... because the mocks show the bank's Web site. But the idea is to enroll a credential with the SRC origin

<btidor> I think Tomasz is right -- the entity that registers the credential is what we've been calling the "controlling party" -- they enroll the credential, and have permission to update the name/logo/etc. in the future. But one of the properties we've been thinking about for SPC is that we want the credentials to be "independently verifiable", so if the public key is shared between the issuer and the SRC System, both parties can verify future assertions.

<btidor> Would that be helpful?

JonathanG: ...SPC allows "get" from another origin. Is it also possible to do "create" on behalf of another origin?

Danyao: Right now that's not possible. We assume that enrollment requires the RP to verify the user in a 1p context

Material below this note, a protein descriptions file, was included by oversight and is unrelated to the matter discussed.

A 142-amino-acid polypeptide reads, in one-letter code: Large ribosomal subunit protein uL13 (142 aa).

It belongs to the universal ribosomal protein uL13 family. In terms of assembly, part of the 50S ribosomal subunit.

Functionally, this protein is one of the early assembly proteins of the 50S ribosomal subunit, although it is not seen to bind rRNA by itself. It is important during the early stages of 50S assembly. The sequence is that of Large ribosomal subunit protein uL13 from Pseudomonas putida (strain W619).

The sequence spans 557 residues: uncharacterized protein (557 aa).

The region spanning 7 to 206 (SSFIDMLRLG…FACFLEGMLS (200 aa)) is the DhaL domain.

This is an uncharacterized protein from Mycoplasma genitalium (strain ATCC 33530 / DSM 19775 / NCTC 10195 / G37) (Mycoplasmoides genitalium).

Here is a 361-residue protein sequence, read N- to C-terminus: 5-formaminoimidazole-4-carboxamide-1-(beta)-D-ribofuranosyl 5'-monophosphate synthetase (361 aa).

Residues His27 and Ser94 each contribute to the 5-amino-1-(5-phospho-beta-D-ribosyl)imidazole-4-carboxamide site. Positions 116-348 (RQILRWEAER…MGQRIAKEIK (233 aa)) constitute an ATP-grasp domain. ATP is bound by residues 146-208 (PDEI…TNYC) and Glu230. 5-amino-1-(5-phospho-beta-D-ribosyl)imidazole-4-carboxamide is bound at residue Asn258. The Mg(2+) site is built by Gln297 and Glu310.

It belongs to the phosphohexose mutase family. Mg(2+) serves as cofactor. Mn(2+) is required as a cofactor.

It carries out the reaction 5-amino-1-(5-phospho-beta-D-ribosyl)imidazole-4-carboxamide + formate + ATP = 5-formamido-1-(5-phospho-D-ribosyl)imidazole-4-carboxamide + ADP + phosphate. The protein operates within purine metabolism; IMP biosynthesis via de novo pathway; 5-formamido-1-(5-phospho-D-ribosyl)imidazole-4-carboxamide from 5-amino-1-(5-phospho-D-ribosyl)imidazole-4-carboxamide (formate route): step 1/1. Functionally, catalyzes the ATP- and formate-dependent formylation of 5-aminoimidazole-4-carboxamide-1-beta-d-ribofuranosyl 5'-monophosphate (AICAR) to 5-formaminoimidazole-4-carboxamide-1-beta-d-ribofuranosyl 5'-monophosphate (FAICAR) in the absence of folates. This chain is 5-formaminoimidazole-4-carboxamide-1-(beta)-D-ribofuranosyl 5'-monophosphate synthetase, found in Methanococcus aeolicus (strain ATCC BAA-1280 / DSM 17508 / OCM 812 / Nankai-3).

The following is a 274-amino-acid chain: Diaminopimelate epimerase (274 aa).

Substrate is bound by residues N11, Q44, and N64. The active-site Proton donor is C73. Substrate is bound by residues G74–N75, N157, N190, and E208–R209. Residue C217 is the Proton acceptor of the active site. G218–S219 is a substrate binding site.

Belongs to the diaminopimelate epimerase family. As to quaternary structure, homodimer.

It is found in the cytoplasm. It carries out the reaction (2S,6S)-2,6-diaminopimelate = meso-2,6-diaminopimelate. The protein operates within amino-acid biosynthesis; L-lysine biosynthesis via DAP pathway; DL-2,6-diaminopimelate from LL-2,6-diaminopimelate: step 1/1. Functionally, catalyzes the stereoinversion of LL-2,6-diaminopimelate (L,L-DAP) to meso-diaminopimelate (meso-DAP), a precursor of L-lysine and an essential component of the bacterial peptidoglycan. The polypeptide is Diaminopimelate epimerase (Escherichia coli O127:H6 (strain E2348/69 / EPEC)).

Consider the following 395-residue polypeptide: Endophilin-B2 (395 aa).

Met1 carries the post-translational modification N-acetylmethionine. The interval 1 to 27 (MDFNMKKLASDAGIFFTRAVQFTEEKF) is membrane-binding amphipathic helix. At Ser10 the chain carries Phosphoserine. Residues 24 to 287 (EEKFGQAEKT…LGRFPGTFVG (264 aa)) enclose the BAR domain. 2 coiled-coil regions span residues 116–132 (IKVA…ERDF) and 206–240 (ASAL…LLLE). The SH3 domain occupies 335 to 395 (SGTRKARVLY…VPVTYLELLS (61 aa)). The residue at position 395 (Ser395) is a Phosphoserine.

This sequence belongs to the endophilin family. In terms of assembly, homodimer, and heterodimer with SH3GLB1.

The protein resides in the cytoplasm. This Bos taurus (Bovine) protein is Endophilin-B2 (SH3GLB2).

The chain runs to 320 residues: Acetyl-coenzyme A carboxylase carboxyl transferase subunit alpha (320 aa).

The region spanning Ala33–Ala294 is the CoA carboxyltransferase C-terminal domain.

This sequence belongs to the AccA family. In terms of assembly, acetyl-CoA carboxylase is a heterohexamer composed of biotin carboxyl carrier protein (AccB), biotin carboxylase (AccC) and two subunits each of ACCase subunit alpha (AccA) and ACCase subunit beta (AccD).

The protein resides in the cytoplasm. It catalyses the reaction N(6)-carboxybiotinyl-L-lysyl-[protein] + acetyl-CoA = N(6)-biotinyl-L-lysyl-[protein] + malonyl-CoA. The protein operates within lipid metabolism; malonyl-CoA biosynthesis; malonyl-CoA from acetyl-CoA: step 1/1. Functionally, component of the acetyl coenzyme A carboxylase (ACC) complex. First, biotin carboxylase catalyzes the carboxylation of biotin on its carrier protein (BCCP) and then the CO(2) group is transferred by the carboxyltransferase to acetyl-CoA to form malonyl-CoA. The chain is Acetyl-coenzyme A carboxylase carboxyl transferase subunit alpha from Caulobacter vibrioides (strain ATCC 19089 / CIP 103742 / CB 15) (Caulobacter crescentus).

... Does the user have to be on the bank's web site, or could they do so on an SRC origin?

Tomasz: If visa is service provider for bank, then enrollment has to happen (today) on visa origin.

Manoj: When we register the credential, I am hearing that the user would have to see visa.com (instead of fdnb.com)

Tomasz: If you leverage SPC, you don't need the SRC system to be the RP
... the bank can be the RP

<AdrianHB> A redirect to the RP for enrolment that immediately redirects back to the bank after would work...

btidor: I like this flow; I think we should find a way to support it.
... I really like the "remember me" checkbox in the UX

JonathanG: Let's take this up in the card payment security task force

<AdrianHB> +1

[Demo shows user logging into issuing bank, seeing a list of cards that can be enrolled into SRC]

[During transaction, user pushes click-to-pay...merchant renders list of SRC cards available to the merchant through the SRC system]

[When the user selects the SPC-enabled card, the browser UX appears to allow the user to verify the transaction, then use biometric authentication]